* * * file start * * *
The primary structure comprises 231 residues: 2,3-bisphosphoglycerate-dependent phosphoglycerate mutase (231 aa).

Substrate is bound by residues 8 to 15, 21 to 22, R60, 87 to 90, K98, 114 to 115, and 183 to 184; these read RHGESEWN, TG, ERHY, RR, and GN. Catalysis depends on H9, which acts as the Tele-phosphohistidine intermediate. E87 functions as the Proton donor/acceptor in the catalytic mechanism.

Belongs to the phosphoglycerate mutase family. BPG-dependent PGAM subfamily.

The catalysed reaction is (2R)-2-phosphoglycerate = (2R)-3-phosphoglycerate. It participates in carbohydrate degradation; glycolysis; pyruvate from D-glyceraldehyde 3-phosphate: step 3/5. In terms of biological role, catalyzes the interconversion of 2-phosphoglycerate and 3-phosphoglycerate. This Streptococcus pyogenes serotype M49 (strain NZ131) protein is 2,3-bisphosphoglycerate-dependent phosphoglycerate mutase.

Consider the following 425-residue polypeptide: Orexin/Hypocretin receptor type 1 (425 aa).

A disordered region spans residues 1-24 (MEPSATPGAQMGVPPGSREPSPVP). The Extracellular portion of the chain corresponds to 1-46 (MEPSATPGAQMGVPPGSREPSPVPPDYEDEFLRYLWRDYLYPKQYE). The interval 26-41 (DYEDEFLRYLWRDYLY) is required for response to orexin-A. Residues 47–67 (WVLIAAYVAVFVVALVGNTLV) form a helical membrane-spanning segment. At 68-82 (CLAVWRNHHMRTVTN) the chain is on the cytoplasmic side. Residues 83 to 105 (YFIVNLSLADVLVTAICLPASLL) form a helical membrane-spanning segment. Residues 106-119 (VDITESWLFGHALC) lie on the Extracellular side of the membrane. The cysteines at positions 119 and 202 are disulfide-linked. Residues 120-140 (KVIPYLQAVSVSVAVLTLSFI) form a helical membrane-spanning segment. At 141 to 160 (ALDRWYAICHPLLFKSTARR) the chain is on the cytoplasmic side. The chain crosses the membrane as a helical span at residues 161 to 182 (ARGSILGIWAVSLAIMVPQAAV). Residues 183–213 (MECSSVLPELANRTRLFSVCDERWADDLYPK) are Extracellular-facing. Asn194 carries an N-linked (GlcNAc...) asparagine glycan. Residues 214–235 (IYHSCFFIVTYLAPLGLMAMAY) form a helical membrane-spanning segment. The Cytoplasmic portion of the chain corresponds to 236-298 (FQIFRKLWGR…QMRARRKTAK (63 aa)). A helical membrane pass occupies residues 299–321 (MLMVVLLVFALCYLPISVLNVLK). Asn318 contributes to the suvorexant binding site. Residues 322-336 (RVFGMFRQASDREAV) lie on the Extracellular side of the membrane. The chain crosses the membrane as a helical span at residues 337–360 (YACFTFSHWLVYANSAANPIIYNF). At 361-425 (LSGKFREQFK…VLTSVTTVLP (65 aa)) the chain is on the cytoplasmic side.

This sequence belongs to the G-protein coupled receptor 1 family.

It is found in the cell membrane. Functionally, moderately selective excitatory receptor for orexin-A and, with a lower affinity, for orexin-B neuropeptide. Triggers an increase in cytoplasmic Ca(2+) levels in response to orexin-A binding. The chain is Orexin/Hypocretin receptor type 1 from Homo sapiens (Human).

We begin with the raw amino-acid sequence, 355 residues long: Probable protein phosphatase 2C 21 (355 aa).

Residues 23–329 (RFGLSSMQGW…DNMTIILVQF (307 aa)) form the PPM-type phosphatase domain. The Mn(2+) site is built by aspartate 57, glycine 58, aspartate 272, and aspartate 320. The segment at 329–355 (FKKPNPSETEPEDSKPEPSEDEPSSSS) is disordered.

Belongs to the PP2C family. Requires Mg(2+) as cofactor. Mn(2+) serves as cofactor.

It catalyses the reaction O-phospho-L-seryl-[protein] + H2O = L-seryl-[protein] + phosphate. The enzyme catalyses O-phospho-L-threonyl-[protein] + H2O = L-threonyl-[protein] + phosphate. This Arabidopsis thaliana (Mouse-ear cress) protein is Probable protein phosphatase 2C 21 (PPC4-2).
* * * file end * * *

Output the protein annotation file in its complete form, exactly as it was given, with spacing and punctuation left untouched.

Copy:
The primary structure comprises 231 residues: 2,3-bisphosphoglycerate-dependent phosphoglycerate mutase (231 aa).

Substrate is bound by residues 8 to 15, 21 to 22, R60, 87 to 90, K98, 114 to 115, and 183 to 184; these read RHGESEWN, TG, ERHY, RR, and GN. Catalysis depends on H9, which acts as the Tele-phosphohistidine intermediate. E87 functions as the Proton donor/acceptor in the catalytic mechanism.

Belongs to the phosphoglycerate mutase family. BPG-dependent PGAM subfamily.

The catalysed reaction is (2R)-2-phosphoglycerate = (2R)-3-phosphoglycerate. It participates in carbohydrate degradation; glycolysis; pyruvate from D-glyceraldehyde 3-phosphate: step 3/5. In terms of biological role, catalyzes the interconversion of 2-phosphoglycerate and 3-phosphoglycerate. This Streptococcus pyogenes serotype M49 (strain NZ131) protein is 2,3-bisphosphoglycerate-dependent phosphoglycerate mutase.

Consider the following 425-residue polypeptide: Orexin/Hypocretin receptor type 1 (425 aa).

A disordered region spans residues 1-24 (MEPSATPGAQMGVPPGSREPSPVP). The Extracellular portion of the chain corresponds to 1-46 (MEPSATPGAQMGVPPGSREPSPVPPDYEDEFLRYLWRDYLYPKQYE). The interval 26-41 (DYEDEFLRYLWRDYLY) is required for response to orexin-A. Residues 47–67 (WVLIAAYVAVFVVALVGNTLV) form a helical membrane-spanning segment. At 68-82 (CLAVWRNHHMRTVTN) the chain is on the cytoplasmic side. Residues 83 to 105 (YFIVNLSLADVLVTAICLPASLL) form a helical membrane-spanning segment. Residues 106-119 (VDITESWLFGHALC) lie on the Extracellular side of the membrane. The cysteines at positions 119 and 202 are disulfide-linked. Residues 120-140 (KVIPYLQAVSVSVAVLTLSFI) form a helical membrane-spanning segment. At 141 to 160 (ALDRWYAICHPLLFKSTARR) the chain is on the cytoplasmic side. The chain crosses the membrane as a helical span at residues 161 to 182 (ARGSILGIWAVSLAIMVPQAAV). Residues 183–213 (MECSSVLPELANRTRLFSVCDERWADDLYPK) are Extracellular-facing. Asn194 carries an N-linked (GlcNAc...) asparagine glycan. Residues 214–235 (IYHSCFFIVTYLAPLGLMAMAY) form a helical membrane-spanning segment. The Cytoplasmic portion of the chain corresponds to 236-298 (FQIFRKLWGR…QMRARRKTAK (63 aa)). A helical membrane pass occupies residues 299–321 (MLMVVLLVFALCYLPISVLNVLK). Asn318 contributes to the suvorexant binding site. Residues 322-336 (RVFGMFRQASDREAV) lie on the Extracellular side of the membrane. The chain crosses the membrane as a helical span at residues 337–360 (YACFTFSHWLVYANSAANPIIYNF). At 361-425 (LSGKFREQFK…VLTSVTTVLP (65 aa)) the chain is on the cytoplasmic side.

This sequence belongs to the G-protein coupled receptor 1 family.

It is found in the cell membrane. Functionally, moderately selective excitatory receptor for orexin-A and, with a lower affinity, for orexin-B neuropeptide. Triggers an increase in cytoplasmic Ca(2+) levels in response to orexin-A binding. The chain is Orexin/Hypocretin receptor type 1 from Homo sapiens (Human).

We begin with the raw amino-acid sequence, 355 residues long: Probable protein phosphatase 2C 21 (355 aa).

Residues 23–329 (RFGLSSMQGW…DNMTIILVQF (307 aa)) form the PPM-type phosphatase domain. The Mn(2+) site is built by aspartate 57, glycine 58, aspartate 272, and aspartate 320. The segment at 329–355 (FKKPNPSETEPEDSKPEPSEDEPSSSS) is disordered.

Belongs to the PP2C family. Requires Mg(2+) as cofactor. Mn(2+) serves as cofactor.

It catalyses the reaction O-phospho-L-seryl-[protein] + H2O = L-seryl-[protein] + phosphate. The enzyme catalyses O-phospho-L-threonyl-[protein] + H2O = L-threonyl-[protein] + phosphate. This Arabidopsis thaliana (Mouse-ear cress) protein is Probable protein phosphatase 2C 21 (PPC4-2).